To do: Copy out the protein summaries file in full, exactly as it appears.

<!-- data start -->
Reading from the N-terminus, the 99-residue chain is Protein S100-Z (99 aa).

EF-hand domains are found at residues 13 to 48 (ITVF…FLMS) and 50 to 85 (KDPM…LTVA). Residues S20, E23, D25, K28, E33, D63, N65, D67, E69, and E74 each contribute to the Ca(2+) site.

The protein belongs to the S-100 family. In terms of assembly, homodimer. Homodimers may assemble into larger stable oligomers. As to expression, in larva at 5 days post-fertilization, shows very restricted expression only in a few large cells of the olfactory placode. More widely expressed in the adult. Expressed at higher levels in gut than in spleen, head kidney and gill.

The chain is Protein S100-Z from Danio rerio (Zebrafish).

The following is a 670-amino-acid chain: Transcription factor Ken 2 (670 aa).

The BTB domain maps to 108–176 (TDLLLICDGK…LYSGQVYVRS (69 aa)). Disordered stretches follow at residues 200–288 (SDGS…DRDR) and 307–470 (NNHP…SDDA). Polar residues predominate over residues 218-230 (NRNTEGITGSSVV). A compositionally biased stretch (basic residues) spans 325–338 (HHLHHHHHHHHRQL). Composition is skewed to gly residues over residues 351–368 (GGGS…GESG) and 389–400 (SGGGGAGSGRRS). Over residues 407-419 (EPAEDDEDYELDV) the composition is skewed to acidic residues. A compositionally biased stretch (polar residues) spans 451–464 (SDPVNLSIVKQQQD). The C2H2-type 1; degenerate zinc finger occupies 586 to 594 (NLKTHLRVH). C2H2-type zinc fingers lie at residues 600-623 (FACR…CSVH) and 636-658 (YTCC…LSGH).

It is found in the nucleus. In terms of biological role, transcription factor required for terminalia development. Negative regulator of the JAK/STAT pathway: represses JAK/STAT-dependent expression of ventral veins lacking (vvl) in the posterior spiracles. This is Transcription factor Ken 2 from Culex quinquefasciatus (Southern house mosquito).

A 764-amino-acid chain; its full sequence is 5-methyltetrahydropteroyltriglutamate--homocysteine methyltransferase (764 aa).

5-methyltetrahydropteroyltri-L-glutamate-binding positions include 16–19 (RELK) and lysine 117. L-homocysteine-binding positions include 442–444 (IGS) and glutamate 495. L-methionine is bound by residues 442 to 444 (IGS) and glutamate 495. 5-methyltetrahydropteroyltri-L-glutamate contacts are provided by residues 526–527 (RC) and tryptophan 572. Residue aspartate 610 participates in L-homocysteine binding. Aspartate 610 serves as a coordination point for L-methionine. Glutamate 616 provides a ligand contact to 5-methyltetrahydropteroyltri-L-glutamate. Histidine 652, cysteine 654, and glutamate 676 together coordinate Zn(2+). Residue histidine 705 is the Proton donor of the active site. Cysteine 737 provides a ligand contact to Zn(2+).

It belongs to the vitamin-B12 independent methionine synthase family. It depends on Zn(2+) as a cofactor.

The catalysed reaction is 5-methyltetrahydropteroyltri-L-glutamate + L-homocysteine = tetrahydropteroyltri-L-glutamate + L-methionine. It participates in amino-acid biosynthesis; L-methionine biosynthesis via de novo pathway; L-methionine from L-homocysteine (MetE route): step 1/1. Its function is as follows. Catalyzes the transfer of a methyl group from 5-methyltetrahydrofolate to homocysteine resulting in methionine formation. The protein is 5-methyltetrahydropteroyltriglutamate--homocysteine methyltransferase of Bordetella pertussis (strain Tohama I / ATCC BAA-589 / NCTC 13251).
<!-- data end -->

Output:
Reading from the N-terminus, the 99-residue chain is Protein S100-Z (99 aa).

EF-hand domains are found at residues 13 to 48 (ITVF…FLMS) and 50 to 85 (KDPM…LTVA). Residues S20, E23, D25, K28, E33, D63, N65, D67, E69, and E74 each contribute to the Ca(2+) site.

The protein belongs to the S-100 family. In terms of assembly, homodimer. Homodimers may assemble into larger stable oligomers. As to expression, in larva at 5 days post-fertilization, shows very restricted expression only in a few large cells of the olfactory placode. More widely expressed in the adult. Expressed at higher levels in gut than in spleen, head kidney and gill.

The chain is Protein S100-Z from Danio rerio (Zebrafish).

The following is a 670-amino-acid chain: Transcription factor Ken 2 (670 aa).

The BTB domain maps to 108–176 (TDLLLICDGK…LYSGQVYVRS (69 aa)). Disordered stretches follow at residues 200–288 (SDGS…DRDR) and 307–470 (NNHP…SDDA). Polar residues predominate over residues 218-230 (NRNTEGITGSSVV). A compositionally biased stretch (basic residues) spans 325–338 (HHLHHHHHHHHRQL). Composition is skewed to gly residues over residues 351–368 (GGGS…GESG) and 389–400 (SGGGGAGSGRRS). Over residues 407-419 (EPAEDDEDYELDV) the composition is skewed to acidic residues. A compositionally biased stretch (polar residues) spans 451–464 (SDPVNLSIVKQQQD). The C2H2-type 1; degenerate zinc finger occupies 586 to 594 (NLKTHLRVH). C2H2-type zinc fingers lie at residues 600-623 (FACR…CSVH) and 636-658 (YTCC…LSGH).

It is found in the nucleus. In terms of biological role, transcription factor required for terminalia development. Negative regulator of the JAK/STAT pathway: represses JAK/STAT-dependent expression of ventral veins lacking (vvl) in the posterior spiracles. This is Transcription factor Ken 2 from Culex quinquefasciatus (Southern house mosquito).

A 764-amino-acid chain; its full sequence is 5-methyltetrahydropteroyltriglutamate--homocysteine methyltransferase (764 aa).

5-methyltetrahydropteroyltri-L-glutamate-binding positions include 16–19 (RELK) and lysine 117. L-homocysteine-binding positions include 442–444 (IGS) and glutamate 495. L-methionine is bound by residues 442 to 444 (IGS) and glutamate 495. 5-methyltetrahydropteroyltri-L-glutamate contacts are provided by residues 526–527 (RC) and tryptophan 572. Residue aspartate 610 participates in L-homocysteine binding. Aspartate 610 serves as a coordination point for L-methionine. Glutamate 616 provides a ligand contact to 5-methyltetrahydropteroyltri-L-glutamate. Histidine 652, cysteine 654, and glutamate 676 together coordinate Zn(2+). Residue histidine 705 is the Proton donor of the active site. Cysteine 737 provides a ligand contact to Zn(2+).

It belongs to the vitamin-B12 independent methionine synthase family. It depends on Zn(2+) as a cofactor.

The catalysed reaction is 5-methyltetrahydropteroyltri-L-glutamate + L-homocysteine = tetrahydropteroyltri-L-glutamate + L-methionine. It participates in amino-acid biosynthesis; L-methionine biosynthesis via de novo pathway; L-methionine from L-homocysteine (MetE route): step 1/1. Its function is as follows. Catalyzes the transfer of a methyl group from 5-methyltetrahydrofolate to homocysteine resulting in methionine formation. The protein is 5-methyltetrahydropteroyltriglutamate--homocysteine methyltransferase of Bordetella pertussis (strain Tohama I / ATCC BAA-589 / NCTC 13251).